Monday, August 05, 2013

Bradley Manning

Welsh radicalism is evoked in scenes of school history lessons, notably in the acting out of a riot. But Mr. Price steers clear of simple answers to Private Manning’s later actions.
“What we found when we were workshopping the play is that there is no simple causality,” said Mr. McGrath. “There is a meditation by Tim on Welshness and radicalization and then Bradley’s passage to becoming a soldier and to WikiLeaks. We try to dig into his spirit, but we have no answers.”
Mr. McGrath and Mr. Price decided that they would cast the play with actors around Private Manning’s age, who could have been at school with him. Each of the six performers, including the cast’s two women, plays the role at different points — a nod to the “I am Bradley Manning” campaign.
“It’s important that we can’t be precious about doing a ‘part’ or a ‘character,’ ” said Matthew Aubrey, who plays Private Manning in the play’s opening scenes. “In the beginning, we didn’t even know what he sounded like. We had to work together to create an authentic voice.”

That's from Rosyln Sulcas's "Whistle-Blower Has Inspired a Welsh Troupe" (New York Times) about "The Radicalisation of Bradley Manning" which is being performed in Edinburgh, Scotland.  Brad is a whistle-blower.


Monday April 5, 2010, WikiLeaks released  military video of a July 12, 2007 assault in Iraq. 12 people were killed in the assault including two Reuters journalists Namie Noor-Eldeen and Saeed Chmagh. Monday June 7, 2010, the US military announced that they had arrested Bradley Manning and he stood accused of being the leaker of the video. Leila Fadel (Washington Post) reported in August 2010 that Manning had been charged -- "two charges under the Uniform Code of Military Justice. The first encompasses four counts of violating Army regulations by transferring classified information to his personal computer between November and May and adding unauthorized software to a classified computer system. The second comprises eight counts of violating federal laws governing the handling of classified information." In March, 2011, David S. Cloud (Los Angeles Times) reported that the military has added 22 additional counts to the charges including one that could be seen as "aiding the enemy" which could result in the death penalty if convicted. The Article 32 hearing took place in December. At the start of this year, there was an Article 32 hearing and, February 3rd, it was announced that the government would be moving forward with a court-martial. Bradley has yet to enter a plea. The court-martial was supposed to begin before the November 2012 election but it was postponed until after the election so that Barack wouldn't have to run on a record of his actual actions. adds, "A court martial is set to be held in June at Ford Meade in Maryland, with supporters treating him as a hero, but opponents describing him as a traitor."  February 28th, Bradley admitted he leaked to WikiLeaks.  And why.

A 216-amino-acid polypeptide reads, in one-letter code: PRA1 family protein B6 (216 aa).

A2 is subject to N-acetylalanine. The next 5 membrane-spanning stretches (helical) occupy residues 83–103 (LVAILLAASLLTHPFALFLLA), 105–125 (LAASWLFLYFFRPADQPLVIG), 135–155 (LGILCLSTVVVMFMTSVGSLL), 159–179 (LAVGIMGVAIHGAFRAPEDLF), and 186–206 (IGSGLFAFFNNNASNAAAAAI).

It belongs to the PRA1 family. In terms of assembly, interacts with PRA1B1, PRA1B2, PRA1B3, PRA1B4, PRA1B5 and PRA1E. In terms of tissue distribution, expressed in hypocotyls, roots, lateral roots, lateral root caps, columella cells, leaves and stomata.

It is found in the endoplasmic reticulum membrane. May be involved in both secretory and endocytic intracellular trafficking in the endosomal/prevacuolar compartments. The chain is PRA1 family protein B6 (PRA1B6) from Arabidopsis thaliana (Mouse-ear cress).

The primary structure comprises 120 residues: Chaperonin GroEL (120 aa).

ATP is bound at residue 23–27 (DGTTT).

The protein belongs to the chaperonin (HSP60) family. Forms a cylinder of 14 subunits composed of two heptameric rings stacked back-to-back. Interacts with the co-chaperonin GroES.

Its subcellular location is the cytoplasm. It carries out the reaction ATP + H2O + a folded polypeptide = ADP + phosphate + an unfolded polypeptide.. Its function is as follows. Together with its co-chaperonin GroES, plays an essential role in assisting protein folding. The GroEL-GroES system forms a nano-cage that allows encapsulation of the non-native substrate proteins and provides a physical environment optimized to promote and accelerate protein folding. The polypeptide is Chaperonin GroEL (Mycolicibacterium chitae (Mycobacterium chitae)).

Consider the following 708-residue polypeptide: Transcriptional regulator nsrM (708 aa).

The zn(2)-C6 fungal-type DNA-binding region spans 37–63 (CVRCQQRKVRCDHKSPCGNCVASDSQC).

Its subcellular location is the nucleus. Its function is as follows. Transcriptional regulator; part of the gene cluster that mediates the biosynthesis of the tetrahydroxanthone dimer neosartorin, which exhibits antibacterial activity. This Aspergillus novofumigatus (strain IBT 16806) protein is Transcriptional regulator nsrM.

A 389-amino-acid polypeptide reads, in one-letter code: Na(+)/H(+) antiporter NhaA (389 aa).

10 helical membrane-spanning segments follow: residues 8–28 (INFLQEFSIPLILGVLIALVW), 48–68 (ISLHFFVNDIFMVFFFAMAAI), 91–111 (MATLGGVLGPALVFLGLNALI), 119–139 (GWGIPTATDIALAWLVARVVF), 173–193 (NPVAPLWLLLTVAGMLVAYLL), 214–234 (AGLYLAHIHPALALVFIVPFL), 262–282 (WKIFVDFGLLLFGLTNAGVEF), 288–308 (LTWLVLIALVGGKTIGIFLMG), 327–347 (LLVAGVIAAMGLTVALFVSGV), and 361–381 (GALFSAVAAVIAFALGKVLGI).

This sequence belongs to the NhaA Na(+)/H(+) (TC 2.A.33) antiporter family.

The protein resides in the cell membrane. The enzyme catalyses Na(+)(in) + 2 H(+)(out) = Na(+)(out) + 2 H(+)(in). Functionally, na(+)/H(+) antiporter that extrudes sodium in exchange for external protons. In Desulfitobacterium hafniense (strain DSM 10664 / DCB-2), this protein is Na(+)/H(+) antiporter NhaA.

Bradley Manning:   In attempting to conduct counter-terrorism or CT and counter-insurgency COIN operations we became obsessed with capturing and killing human targets on lists and not being suspicious of and avoiding cooperation with our Host Nation partners, and ignoring the second and third order effects of accomplishing short-term goals and missions. I believe that if the general public, especially the American public, had access to the information contained within the CIDNE-I and CIDNE-A tables this could spark a domestic debate on the role of the military and our foreign policy in general as [missed word] as it related to Iraq and Afghanistan.
I also believed the detailed analysis of the data over a long period of time by different sectors of society might cause society to reevaluate the need or even the desire to even to engage in counterterrorism and counterinsurgency operations that ignore the complex dynamics of the people living in the effected environment everyday.

For truth telling, Brad was punished by the man who fears truth: Barack Obama.  A fraud, a fake, a 'brand,' anything but genuine, Barack is all marketing, all facade and, for that reason, must attack each and every whistle-blower.  David Delmar (Digital Journal) points out, "President Obama, while ostensibly a liberal advocate of transparency and openness in government, and of the 'courage' and 'patriotism' of whistleblowers who engage in conscientious leaks of classified information, is in reality something very different: a vindictive opponent of the free press willing to target journalists for doing their job and exposing government secrets to the public."